International Women's Day (IWD), celebrated annually on this date, is an occasion to reflect on the status of women, celebrate achievements and gauge progress toward gender parity in the full knowledge that an equal world is an enabled world.
For T&T, today's commemorations are overshadowed, unfortunately, by the worsening problem of gender-based violence. Local groups that have been hosting IWD activities since Friday have been using the occasion to draw national attention to the fact that already for this year 11 women have been murdered, nine of them as a result of domestic violence.
The issue has been, of necessity, very much on the front burner since the commemoration of International Day For the Elimination of Violence Against Woman last November 25 and there have been some developments since then.
The Government will shortly table amendments to the Domestic Violence Act and has already given an undertaking to establish systems for monitoring bracelets to be placed on individuals against whom protection orders have been issued. The T&T Police Unit now has a Gender-Based Violence Unit, significantly ramping up their capacity to respond to incidents of abuse.
But there is still a very long road ahead. The truth is that this country is not safe for women and girls. The recent heart-rending case of little Mukeisha, who was killed in the one place she should have been safe, her home, highlights that reality, as well as the recent cases of women killed by abusive partners who breached protection orders.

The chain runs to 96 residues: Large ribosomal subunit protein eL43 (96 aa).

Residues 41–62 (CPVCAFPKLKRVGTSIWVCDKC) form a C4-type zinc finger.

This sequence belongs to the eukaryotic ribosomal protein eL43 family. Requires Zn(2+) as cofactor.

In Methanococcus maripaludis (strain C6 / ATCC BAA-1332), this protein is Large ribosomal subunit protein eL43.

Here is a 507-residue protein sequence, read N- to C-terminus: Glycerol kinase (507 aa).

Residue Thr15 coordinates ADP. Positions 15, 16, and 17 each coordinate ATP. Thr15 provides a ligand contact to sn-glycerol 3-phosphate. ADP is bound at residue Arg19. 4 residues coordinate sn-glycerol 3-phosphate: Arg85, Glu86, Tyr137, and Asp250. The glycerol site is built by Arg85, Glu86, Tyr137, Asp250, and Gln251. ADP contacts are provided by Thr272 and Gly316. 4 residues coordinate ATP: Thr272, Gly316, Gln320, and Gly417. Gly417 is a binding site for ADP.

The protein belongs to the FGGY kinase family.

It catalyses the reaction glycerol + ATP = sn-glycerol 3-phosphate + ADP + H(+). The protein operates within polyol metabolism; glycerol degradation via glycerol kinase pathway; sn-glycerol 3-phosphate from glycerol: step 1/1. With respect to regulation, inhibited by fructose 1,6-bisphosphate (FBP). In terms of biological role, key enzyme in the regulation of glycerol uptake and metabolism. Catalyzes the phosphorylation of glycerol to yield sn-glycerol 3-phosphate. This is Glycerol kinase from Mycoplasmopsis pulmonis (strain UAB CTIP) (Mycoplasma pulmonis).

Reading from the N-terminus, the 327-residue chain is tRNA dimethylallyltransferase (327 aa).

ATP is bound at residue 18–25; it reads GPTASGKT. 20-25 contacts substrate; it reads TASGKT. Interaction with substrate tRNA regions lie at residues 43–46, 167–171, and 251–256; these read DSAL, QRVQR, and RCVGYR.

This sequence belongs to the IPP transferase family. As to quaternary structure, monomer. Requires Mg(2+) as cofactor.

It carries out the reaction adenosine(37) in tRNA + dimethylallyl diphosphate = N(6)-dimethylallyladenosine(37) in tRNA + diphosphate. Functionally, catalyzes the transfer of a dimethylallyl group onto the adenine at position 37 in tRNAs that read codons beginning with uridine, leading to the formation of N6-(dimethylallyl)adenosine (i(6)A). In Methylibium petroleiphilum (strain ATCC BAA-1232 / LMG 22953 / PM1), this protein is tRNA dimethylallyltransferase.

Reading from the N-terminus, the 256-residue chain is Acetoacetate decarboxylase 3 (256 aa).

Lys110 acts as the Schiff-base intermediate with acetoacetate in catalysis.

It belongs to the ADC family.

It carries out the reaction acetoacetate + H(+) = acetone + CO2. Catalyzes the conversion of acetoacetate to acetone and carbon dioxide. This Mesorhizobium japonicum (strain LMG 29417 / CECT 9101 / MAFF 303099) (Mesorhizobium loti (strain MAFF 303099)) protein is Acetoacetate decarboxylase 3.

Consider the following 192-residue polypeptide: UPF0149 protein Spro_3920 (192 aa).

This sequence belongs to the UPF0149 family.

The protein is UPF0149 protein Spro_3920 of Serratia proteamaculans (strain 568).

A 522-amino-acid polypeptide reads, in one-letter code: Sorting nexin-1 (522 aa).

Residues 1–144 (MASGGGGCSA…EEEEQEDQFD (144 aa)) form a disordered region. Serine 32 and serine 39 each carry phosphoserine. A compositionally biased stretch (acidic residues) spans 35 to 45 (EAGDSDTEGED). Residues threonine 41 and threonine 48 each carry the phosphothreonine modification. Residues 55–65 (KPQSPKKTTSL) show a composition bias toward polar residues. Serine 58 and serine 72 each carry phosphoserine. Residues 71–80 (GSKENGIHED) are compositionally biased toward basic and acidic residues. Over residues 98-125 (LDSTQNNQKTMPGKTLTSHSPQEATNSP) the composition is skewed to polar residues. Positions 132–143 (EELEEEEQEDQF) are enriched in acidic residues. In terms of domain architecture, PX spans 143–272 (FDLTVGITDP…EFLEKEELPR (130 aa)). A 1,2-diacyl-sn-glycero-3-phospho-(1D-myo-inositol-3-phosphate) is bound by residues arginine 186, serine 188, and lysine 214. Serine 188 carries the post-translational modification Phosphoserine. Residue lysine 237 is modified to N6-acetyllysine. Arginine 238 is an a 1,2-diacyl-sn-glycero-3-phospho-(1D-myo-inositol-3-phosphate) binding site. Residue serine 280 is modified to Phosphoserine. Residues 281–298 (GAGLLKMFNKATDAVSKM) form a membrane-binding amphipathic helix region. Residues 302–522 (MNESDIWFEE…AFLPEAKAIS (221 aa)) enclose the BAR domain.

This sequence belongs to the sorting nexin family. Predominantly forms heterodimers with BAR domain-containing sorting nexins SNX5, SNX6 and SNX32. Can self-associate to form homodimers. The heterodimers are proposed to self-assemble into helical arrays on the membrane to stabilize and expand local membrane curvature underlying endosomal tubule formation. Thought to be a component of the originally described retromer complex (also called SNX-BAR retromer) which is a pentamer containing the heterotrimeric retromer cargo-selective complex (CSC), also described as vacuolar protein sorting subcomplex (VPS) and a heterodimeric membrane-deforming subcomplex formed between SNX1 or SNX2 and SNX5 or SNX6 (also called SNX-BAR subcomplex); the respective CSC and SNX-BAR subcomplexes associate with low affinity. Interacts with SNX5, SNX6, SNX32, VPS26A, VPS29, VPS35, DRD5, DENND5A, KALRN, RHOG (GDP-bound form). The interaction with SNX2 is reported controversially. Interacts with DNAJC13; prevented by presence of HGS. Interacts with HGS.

This is the grim state of affairs that recently prompted some NGOs, led by the Coalition Against Domestic Violence, to deliver a petition to the Office of the Prime Minister calling for action.
Their very valid concerns about the inadequacy of systems and infrastructure to fight gender-based violence demand immediate action. In addition to strengthening and updating legislation, there is an urgent matter of insufficient shelters to house women and children attempting to escape from abusive situations.
There should be at least one family space provided for every 10,000 population which in T&T means 130 such spaces in shelters around the country. This country is nowhere close to that standard. Of the few shelters in operation, three have shut down—one for repairs and the others indefinitely.
These and the other gaps in the system are being exploited by perpetrators who can easily stalk and slaughter their victims, often in broad daylight.
Guardian Media, standing in solidarity with all the groups and courageous individuals on the front lines of this battle, today appeals for IWD 2020 to be the starting point for renewed efforts against gender-based abuse in all its forms. This is a battle that requires the involvement of all law-abiding, right-thinking citizens.
Making this country a safe place where women and girls can thrive will be a major step toward gender parity.